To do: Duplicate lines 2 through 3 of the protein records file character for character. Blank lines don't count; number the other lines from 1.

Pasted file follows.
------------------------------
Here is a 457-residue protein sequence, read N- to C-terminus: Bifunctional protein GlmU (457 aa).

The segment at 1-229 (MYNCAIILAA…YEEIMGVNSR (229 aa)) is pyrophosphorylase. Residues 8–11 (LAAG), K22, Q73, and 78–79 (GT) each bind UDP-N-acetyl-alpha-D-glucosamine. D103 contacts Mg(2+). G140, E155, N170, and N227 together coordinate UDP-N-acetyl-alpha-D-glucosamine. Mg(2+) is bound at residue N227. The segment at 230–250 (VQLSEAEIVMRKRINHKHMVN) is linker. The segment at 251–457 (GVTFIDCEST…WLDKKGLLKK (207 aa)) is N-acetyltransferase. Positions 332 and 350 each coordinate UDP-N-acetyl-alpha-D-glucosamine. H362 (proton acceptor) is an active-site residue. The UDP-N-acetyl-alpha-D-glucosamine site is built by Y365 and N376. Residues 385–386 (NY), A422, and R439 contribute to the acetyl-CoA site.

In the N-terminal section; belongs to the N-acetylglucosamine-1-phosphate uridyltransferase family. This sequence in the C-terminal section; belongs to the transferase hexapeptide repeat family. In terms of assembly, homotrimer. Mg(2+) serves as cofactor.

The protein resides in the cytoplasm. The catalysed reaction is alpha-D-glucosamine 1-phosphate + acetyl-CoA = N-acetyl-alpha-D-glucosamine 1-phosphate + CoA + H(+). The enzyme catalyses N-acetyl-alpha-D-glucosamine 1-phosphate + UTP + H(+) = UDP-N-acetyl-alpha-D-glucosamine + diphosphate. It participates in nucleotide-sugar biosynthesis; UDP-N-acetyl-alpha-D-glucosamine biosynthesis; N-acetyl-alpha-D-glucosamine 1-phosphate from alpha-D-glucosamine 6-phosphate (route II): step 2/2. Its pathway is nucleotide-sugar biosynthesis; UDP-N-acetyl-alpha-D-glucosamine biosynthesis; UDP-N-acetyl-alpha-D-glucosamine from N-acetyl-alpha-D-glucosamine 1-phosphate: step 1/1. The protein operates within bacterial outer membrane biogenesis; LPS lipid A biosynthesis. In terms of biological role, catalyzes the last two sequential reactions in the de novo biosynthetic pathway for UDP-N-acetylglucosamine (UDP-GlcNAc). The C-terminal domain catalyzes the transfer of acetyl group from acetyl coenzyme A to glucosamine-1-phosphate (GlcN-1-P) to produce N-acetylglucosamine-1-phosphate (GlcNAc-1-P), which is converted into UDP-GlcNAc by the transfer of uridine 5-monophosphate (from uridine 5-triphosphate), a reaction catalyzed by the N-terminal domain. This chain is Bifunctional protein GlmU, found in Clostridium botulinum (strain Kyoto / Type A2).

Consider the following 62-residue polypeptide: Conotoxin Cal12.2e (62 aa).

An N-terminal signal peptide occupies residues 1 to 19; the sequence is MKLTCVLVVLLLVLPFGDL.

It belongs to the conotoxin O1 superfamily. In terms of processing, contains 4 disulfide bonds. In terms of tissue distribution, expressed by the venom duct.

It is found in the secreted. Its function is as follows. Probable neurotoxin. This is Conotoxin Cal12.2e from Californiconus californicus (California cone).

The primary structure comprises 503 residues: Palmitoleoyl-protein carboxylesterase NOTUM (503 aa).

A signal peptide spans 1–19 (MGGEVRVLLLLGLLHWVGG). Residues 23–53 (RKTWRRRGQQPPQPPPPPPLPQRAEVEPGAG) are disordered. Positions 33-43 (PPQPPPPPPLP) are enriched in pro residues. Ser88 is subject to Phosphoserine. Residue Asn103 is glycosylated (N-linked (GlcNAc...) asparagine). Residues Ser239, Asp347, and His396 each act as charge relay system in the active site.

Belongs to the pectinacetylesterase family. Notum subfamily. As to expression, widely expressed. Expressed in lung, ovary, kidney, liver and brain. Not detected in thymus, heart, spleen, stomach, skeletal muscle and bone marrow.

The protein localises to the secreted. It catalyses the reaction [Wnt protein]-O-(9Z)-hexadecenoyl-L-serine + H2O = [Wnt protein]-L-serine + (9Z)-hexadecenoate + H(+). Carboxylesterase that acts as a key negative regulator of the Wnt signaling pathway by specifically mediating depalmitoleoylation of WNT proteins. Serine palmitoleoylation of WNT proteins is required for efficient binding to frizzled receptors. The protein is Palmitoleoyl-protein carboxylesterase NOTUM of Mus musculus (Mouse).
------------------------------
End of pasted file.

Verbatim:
The segment at 1-229 (MYNCAIILAA…YEEIMGVNSR (229 aa)) is pyrophosphorylase. Residues 8–11 (LAAG), K22, Q73, and 78–79 (GT) each bind UDP-N-acetyl-alpha-D-glucosamine. D103 contacts Mg(2+). G140, E155, N170, and N227 together coordinate UDP-N-acetyl-alpha-D-glucosamine. Mg(2+) is bound at residue N227. The segment at 230–250 (VQLSEAEIVMRKRINHKHMVN) is linker. The segment at 251–457 (GVTFIDCEST…WLDKKGLLKK (207 aa)) is N-acetyltransferase. Positions 332 and 350 each coordinate UDP-N-acetyl-alpha-D-glucosamine. H362 (proton acceptor) is an active-site residue. The UDP-N-acetyl-alpha-D-glucosamine site is built by Y365 and N376. Residues 385–386 (NY), A422, and R439 contribute to the acetyl-CoA site.

In the N-terminal section; belongs to the N-acetylglucosamine-1-phosphate uridyltransferase family. This sequence in the C-terminal section; belongs to the transferase hexapeptide repeat family. In terms of assembly, homotrimer. Mg(2+) serves as cofactor.